AP Human Geography Finnegan
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A New Way to Illuminate Inequality Around the World

A New Way to Illuminate Inequality Around the World | AP Human Geography Finnegan | Scoop.it

Want to know where the poor live? Look at where the light isn’t.

 

"Satellite photos of Earth’s artificial lights at night form a luminescent landscape. But researcher Chris Elvidge of NOAA and colleagues from the University of Colorado and the University of Denver realized that they could also illuminate something much darker: the magnitude of human poverty. By comparing the amount of light in a particular area and its known population, they realized that they could infer the percentage of people who are able to afford electricity and the level of government spending on infrastructure development. This allowed them to extrapolate levels of human development—a measure of well-being that includes such factors as income, life expectancy and literacy."


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Unnatural Landscapes

Unnatural Landscapes | AP Human Geography Finnegan | Scoop.it

In a world where photoshop has made the unreal seem ordinary, these unearthly seemingly landscapes might seem likely fakes.  The world can be that extraordinary.  Pictured above is the "Door to Hell" in Turkmenistan.  Rich with natural gas, Soviets were drilling in 1971 when the drilling rig collapsed and left a huge (230 feet wide) hole.  In an attempt to stop gas leaks they hoped a fire would burn off any discharge, but it is still burning today.  Enjoy this gallery of 25 'unnatural' images.   


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Louis Mazza's curator insight, March 12, 2015 4:58 PM

Unnatural landscapes. Amongst all the new technology and graphics, the world still holds phenomena’s that can leave any persons jaw dropped. This article on buzzfeed shows 25 images that can amaze you. In Mt. Roraima, Venezuela there is a slab of land that seems to be suspended in the clouds. The Metro in Stockholm, Sweden resembles a space station in the rocks. The tunnel of love in the Ukraine looks like a path carved out of bush and also a romantic place for a date. The tulip Fields in Lisse, Netherlands looks like a grounded rainbow. Lapland, Finland is home to massive natural snow creatures. The mountains of Zhangye, China resembles the colors and look of Zebra stripe gum. Lake Rebta in Senegal looks like your floating in tomato soup.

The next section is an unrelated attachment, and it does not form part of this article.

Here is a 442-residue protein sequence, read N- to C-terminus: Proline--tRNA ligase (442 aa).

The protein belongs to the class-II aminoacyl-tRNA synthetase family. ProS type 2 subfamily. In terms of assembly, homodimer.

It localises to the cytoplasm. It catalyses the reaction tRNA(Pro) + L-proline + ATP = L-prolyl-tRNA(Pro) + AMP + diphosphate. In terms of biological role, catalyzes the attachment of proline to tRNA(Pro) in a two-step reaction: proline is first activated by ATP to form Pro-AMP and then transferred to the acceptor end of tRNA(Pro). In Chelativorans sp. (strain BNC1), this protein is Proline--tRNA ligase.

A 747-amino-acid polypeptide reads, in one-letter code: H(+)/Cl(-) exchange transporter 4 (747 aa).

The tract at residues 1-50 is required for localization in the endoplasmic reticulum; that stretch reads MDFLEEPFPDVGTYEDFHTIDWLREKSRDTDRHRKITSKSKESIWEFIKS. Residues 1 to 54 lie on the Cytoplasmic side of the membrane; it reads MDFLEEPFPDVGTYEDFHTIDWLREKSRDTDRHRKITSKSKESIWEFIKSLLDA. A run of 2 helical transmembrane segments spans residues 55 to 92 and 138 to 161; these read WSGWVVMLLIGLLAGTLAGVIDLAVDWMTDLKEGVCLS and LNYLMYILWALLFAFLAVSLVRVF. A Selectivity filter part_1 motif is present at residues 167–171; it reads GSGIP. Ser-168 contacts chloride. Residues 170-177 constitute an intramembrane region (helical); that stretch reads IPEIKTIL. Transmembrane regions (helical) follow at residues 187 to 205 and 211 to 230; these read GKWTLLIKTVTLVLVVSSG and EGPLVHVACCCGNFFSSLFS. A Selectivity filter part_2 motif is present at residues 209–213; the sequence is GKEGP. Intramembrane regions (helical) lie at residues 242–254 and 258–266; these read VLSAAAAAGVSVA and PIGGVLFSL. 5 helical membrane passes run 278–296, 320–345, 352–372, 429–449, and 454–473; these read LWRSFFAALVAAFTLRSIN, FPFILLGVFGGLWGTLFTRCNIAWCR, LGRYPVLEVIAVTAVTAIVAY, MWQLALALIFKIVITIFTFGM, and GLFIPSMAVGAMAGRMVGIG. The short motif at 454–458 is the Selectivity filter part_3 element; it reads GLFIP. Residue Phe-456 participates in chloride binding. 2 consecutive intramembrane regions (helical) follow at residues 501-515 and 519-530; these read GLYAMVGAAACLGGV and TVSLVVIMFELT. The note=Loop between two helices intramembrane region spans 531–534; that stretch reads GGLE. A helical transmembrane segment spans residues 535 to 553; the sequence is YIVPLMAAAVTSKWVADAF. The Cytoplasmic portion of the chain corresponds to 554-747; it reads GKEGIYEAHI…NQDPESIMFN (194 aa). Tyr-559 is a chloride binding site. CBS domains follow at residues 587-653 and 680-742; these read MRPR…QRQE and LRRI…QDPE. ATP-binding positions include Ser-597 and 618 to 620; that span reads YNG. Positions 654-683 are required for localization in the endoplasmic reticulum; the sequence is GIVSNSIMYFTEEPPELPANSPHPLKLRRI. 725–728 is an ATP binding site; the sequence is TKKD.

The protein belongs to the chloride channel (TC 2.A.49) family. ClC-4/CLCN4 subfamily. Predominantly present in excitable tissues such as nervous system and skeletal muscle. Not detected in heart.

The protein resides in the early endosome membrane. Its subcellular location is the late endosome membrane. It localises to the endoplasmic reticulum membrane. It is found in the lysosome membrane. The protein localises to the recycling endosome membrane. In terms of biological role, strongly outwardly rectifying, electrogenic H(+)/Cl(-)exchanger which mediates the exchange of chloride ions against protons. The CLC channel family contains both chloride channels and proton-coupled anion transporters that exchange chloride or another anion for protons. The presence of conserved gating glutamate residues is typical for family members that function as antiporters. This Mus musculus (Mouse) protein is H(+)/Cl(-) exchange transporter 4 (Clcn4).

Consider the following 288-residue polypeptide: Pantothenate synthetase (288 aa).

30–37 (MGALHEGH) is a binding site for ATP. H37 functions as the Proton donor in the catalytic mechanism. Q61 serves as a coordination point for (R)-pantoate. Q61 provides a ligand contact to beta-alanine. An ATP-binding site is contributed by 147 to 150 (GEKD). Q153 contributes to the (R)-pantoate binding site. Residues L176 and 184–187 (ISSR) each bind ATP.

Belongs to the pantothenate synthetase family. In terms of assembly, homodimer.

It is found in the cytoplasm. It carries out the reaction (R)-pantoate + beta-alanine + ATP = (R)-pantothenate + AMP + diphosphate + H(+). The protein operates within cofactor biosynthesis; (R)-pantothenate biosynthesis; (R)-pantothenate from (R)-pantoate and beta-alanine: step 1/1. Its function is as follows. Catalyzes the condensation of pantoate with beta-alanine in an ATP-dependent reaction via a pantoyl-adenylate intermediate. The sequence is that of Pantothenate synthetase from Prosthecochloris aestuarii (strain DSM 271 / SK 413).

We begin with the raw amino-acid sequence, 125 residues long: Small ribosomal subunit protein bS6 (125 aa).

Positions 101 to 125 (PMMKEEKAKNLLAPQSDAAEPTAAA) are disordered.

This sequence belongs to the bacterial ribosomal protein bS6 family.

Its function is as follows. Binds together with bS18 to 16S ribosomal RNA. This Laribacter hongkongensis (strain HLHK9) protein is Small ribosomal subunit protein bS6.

Kevin Cournoyer's curator insight, May 6, 2015 11:43 AM

Physical geography and landforms are something that have amazed people for millennia. The world's tallest mountains, deepest oceans, widest rivers, and largest deserts have, at various times, astounded, baffled, and hindered human beings. Some physical features are helpful to human progress (cities built on hills are more defensible, rivers allow for irrigation for agriculture) and others delay it (mountains are difficult to traverse, oceans are large and treacherous to navigate). And then there are landforms or geographic features that are just downright strange or unusual, like the ones listed in this article. 

 

While looking at pictures of these places or visiting them may be fun, they also provide us with a valuable lesson about nature. Nature is a force to be reckoned with, as it can produce some pretty amazing and unusual things. People sometimes do not stop to think what nature can do and as a result, suffer the consequences (Napoleon, and later Hitler's ill-fated invasions of Russia, for instance). Geography and natural landforms can be invaluable tools in human progress, but it should also be kept in mind that they are part of nature, and that nature is an unpredictable and sometimes violent force. As with anything, then, nature and geography must be respected and feared to avoid making the same mistakes that others have made in the past. 

Nicholas A. Whitmore's curator insight, December 17, 2015 11:34 AM

Another interesting failure of the Soviets during the Cold War. One really begins to question their competence when reading about this, Chernobyl and the Aral Sea. I honestly don't see how anyone would consider lighting a major gas leak on fire would help the situation either. Regardless this site stands as a testament to the influence we have on the geography of area through our reshaping for society. The incident also now helps Turkmenistan economically because it offers tourist attraction revenue. Additionally while the gallery had many fascinating images from around the world this one captivated me due to its historical nature and affect it would have had on the region. Hopefully the site doesn't ever become too dangerous do to the flammable substances because I would imagine that is a possibility (also hopefully there is not too much environmental damage from it either).